The HRA Editorial - Feb 2009: Coaching and Coaches

  • 18 Feb 2009 00:31
    Message # 116919
    Jun (Administrator)

    The worst nightmare in any economic downturn has always been the prospect of losing one's job. However, even a recession can offer tremendous opportunities for those who are bold enough to step outside their comfort zones. The current slowdown in the economy may be the right time to engage in self-assessment, or rethink one's personal and professional goals. And there is no better time to do this than during a crisis situation.

    When an employee is laid off, for instance, a talk with a career counselor or a professional coach may help in mapping out available options in terms of career opportunities. Coaching can also provide an honest assessment of one's strengths, character, behavior and response. Coaching also serves as an ingenious way to inculcate upon the recently displaced employee that the unfortunate predicament is not just due to the uncertainties of market forces but, among other things, one's own limitations as an individual and as a professional.

    There are actually many definitions of coaching but for me coaching should be seen more as a process of helping a person, team or organization go from its present position to where it wants to be. In the early days people who want to go from one place to another take a carriage called a coach, tie it to a horse and travel wherever they want to go.

    No, coaching is not training. While coaching is also a way to acquire learning, a coach immerses himself as a facilitator rather than as an instructor as what is typical in a training environment. A coach helps his or her client answer his own questions instead of telling him the answers. Coaching is not even meant to substitute training.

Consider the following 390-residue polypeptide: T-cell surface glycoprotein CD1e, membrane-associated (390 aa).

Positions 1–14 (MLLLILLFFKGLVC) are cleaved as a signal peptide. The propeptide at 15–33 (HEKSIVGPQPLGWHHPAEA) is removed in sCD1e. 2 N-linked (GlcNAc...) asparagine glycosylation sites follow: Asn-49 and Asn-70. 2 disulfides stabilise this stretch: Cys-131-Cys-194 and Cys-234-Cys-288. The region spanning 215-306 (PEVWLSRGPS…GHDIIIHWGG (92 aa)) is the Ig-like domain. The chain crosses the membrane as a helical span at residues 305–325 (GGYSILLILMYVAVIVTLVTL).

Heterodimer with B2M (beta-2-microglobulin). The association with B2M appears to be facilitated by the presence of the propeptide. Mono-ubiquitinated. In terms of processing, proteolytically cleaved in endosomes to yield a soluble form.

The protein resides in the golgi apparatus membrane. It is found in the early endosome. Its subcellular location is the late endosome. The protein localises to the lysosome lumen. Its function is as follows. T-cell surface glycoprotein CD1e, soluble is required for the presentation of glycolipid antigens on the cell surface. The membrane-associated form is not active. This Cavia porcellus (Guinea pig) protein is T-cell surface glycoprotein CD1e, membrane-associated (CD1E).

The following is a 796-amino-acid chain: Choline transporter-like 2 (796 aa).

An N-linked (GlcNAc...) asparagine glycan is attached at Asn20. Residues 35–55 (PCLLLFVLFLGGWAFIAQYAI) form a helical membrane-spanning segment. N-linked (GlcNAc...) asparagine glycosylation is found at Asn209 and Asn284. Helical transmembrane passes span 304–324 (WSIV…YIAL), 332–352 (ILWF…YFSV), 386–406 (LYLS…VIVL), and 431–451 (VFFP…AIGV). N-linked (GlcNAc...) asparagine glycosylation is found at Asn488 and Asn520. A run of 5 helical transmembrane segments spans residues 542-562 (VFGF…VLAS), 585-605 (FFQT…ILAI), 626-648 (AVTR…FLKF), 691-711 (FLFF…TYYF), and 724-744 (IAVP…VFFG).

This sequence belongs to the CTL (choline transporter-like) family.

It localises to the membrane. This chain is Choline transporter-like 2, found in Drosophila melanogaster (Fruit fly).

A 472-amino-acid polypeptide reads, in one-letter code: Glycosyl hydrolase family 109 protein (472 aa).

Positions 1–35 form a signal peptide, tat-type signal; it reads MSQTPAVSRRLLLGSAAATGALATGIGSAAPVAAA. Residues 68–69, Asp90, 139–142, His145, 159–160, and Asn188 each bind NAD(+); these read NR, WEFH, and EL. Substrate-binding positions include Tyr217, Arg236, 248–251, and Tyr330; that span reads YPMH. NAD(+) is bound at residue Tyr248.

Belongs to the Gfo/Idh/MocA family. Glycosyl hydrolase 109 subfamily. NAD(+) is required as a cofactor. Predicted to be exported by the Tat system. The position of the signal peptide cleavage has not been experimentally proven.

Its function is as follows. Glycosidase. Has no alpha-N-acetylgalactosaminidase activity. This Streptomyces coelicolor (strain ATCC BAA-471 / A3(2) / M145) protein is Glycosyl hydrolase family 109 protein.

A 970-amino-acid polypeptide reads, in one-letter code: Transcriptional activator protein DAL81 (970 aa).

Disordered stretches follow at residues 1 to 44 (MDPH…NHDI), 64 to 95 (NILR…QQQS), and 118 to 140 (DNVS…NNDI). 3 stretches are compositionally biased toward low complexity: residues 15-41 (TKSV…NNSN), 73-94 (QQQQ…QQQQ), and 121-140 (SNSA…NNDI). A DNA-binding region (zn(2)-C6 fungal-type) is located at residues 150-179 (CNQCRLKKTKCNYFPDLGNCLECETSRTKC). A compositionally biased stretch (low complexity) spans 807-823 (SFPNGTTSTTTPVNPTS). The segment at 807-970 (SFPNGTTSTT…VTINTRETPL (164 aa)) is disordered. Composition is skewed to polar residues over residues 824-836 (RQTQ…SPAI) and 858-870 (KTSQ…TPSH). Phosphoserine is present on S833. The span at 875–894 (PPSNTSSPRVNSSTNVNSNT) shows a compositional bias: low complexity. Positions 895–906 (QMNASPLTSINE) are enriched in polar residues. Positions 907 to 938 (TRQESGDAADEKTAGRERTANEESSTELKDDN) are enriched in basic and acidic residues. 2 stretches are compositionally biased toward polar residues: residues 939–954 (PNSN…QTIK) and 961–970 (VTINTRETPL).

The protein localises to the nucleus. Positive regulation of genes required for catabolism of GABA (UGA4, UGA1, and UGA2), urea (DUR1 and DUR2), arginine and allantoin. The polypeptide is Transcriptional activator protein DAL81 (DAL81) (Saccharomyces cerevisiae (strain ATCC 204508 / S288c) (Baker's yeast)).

Professional coaching programs do not come free. But those wanting to have a third person perspective can always ask their priests, ministers, professor, senior colleagues, old bosses, or even friends to coach them. But then again, the most costly advice is free advice. Of course, those who can afford to pay a professional tend to benefit the most especially if it is seen as an investment for both the organization and the individual.

    Recently in Japan, a number of non-profit organizations have been providing coaching services to displaced employees, giving free advice and counseling on possible career options. In addition, the government has set up Hello Work offices to assist employees find employment elsewhere. The better known companies, however, typically hire the services of outplacement firms to facilitate the detachment and re-entry of former employees.

    No job is recession-proof but it helps to keep a positive attitude and be optimistic. Now that lifetime employment has become a thing of the past, we should strive instead to become lifetime employable. We can only do this if we overcome our fears to learn new things, to meet new people, and to accept the fact that there is nothing more constant than change.

    Needless to say, having a coach or a mentor by your side is an added help not only to survive but more importantly to thrive even in these trying times.

     

    Download the white paper version of this Editorial.

    Last modified: 18 Feb 2009 00:31 | Jun (Administrator)

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